Author Topic: Refinance?  (Read 1391 times)

Anth

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Refinance?
« on: June 30, 2015, 11:40:03 AM »
We purchased a burned house in Portland, OR. The purchase price of the house and the cost of the remodel (did the work myself) totals $280,000.  The current value of the home is $450,000. We are considering a cash out refinance to harvest our equity to purchase another rental property. Is this a bad idea? Our current income is $130,000 annually with one parent at home. Our current interest rate is 4.5.

Gone Fishing

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Re: Refinance?
« Reply #1 on: June 30, 2015, 11:54:19 AM »
What is your current mortgage balance?

Cash out rates are typically higher than a straight refi, so go ahead and get some quotes to see what types of rates you are looking at.

Are you going to use the cash out to buy the rental outright?  Or is it just going to provide the downpayment for another loan?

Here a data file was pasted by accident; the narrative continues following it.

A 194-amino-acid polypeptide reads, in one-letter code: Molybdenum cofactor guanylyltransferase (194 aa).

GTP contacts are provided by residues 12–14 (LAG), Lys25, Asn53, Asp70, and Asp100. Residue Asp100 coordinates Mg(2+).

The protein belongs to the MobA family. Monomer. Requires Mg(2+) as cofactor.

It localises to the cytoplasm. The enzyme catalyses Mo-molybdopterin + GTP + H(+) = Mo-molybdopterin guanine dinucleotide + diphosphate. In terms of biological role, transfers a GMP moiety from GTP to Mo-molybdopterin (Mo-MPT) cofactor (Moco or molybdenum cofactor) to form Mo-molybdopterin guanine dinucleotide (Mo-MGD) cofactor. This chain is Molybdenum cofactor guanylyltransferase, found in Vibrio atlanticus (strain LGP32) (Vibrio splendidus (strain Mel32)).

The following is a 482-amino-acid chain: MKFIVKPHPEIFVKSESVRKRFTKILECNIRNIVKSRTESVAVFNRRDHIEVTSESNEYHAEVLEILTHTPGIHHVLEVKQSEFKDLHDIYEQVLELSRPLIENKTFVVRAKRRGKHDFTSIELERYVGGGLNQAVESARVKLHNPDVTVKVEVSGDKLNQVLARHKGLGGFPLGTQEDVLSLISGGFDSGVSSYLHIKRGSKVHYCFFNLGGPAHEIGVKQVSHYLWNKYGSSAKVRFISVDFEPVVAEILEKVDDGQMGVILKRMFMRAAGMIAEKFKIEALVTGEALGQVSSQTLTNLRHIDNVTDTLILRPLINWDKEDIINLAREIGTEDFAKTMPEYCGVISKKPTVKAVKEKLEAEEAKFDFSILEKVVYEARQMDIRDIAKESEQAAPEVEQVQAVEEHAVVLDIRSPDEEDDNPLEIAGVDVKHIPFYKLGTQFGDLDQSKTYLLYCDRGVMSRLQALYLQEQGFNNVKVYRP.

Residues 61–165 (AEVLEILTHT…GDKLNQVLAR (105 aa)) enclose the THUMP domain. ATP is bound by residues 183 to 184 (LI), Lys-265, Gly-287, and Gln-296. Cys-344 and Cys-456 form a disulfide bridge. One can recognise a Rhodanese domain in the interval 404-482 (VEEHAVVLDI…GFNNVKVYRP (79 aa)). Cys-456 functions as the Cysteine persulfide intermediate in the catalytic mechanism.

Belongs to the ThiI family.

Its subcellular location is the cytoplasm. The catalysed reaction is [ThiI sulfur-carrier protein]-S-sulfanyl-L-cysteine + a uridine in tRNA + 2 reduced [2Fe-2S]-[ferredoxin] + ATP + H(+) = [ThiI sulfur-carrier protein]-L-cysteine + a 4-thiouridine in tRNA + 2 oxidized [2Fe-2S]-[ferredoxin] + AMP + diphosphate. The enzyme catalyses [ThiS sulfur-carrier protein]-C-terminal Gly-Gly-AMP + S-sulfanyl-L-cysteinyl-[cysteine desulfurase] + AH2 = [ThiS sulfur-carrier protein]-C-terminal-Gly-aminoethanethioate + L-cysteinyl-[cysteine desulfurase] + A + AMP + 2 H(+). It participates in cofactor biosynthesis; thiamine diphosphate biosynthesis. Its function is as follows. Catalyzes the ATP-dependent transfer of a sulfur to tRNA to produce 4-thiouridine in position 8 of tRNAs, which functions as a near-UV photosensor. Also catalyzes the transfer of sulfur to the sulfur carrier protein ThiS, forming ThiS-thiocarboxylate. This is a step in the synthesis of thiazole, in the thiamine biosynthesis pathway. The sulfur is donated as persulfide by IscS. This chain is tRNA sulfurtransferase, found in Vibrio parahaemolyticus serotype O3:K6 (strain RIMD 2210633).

Generally real estate investors like to keep the risk (loan) for an investment property on the investment property, so in the event something goes wrong, they can let it go and hang on to their primary residence.  This is exactly why investment mortgages carry a higher rate.

Using cash out proceeds for investment purposes might be a red flag to some lenders, when you are asked what the money is for, you might do better by saying "replentish personal cash" or something equally as vague.

How much liquidity do you have on hand?

Anth

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Re: Refinance?
« Reply #2 on: June 30, 2015, 12:10:43 PM »
Our current mortgage balance is $282,465. We would use the cash out as a down payment (real estate in Portland is expensive) We ve been quoted a rate of 4.3. We have $10,000 of cash on hand and $50,000 in an unused eloc on another investment property that appreciated rapidly

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Re: Refinance?
« Reply #3 on: June 30, 2015, 12:43:59 PM »
Just me, but I think you are trying to take on too much leverage.  At a minimum, you should probably have 10-20% of your total debt in unencumbered liquid assets (cash, stocks, bonds, etc), and a ELOC is not liquidity.

If your real estate market continues up you would probably kick yourself for taking my advice, but just remember, leverage cuts both ways.  Right now, all it would take to put you out of business is a layoff and some vacancy.  Hold off a bit, build your liquidity, and save up a proper down payment.

If you are planning to stay in your primary residence for 5+ years a straight refi would probably be worth it.